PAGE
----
FAIRBANKS (AP) -- A federal agency has promised $24 million over the next six years to run an Arctic energy research laboratory at the University of Alaska Fairbanks.
The Department of Energy notified Sen. Frank Murkowski, R-Alaska, of the agreement Friday. Congress, at Murkowski's request, last year established the Office of Arctic Energy and gave it $1 million.
The agreement with UAF offers an outlet for that money in the form of the Arctic Energy Technology Development Laboratory.
Murkowski, in a news release, described the lab as ''a vital element in developing new energy technologies for cold climates.''
The lab will have two investigative tracks, said Dennis Witmer, a UAF research assistant professor in engineering and the center's acting director.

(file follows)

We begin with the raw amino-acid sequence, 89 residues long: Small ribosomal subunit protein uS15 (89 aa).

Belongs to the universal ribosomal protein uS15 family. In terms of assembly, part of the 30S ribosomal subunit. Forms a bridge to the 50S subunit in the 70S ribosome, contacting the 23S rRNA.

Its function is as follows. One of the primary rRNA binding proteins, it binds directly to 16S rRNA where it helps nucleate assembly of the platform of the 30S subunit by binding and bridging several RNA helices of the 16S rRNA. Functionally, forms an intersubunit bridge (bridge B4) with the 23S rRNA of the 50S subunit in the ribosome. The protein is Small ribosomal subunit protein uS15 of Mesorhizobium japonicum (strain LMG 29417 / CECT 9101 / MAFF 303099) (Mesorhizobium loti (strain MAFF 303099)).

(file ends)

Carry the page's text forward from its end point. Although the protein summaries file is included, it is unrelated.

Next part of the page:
First, it will try to develop alternative and underused Arctic energy sources, which could be anything from the cold oil in the upper levels of the Prudhoe Bay complex to the fuel cells that Witmer has been studying for several years at UAF.
Second, it will investigate better ways to provide power in remote areas of Alaska, where expensive diesel generators dominate.
The lab will focus on working with potential users of its technology, Witmer said. A U.S. Department of Energy official, Brent Sheets, is stationed in Alaska to oversee the startup and is meeting with people to identify needs, Witmer said.
The energy lab will not have its own building at UAF. The work will be spread around existing facilities, Witmer said. The university hopes in coming years to build an engineering research building to host the lab and other work, he said.
The federal money to run the energy lab must be approved by Congress each year, according to Chuck Kleeschulte, Murkowski's spokesman. However, the department's agreement with UAF is essentially a promise to ask for the money in its budget each year, he said.
The department already has $800,000 to start the laboratory.
The agreement requires a 20 percent match from the university, or $6 million over the next six years.
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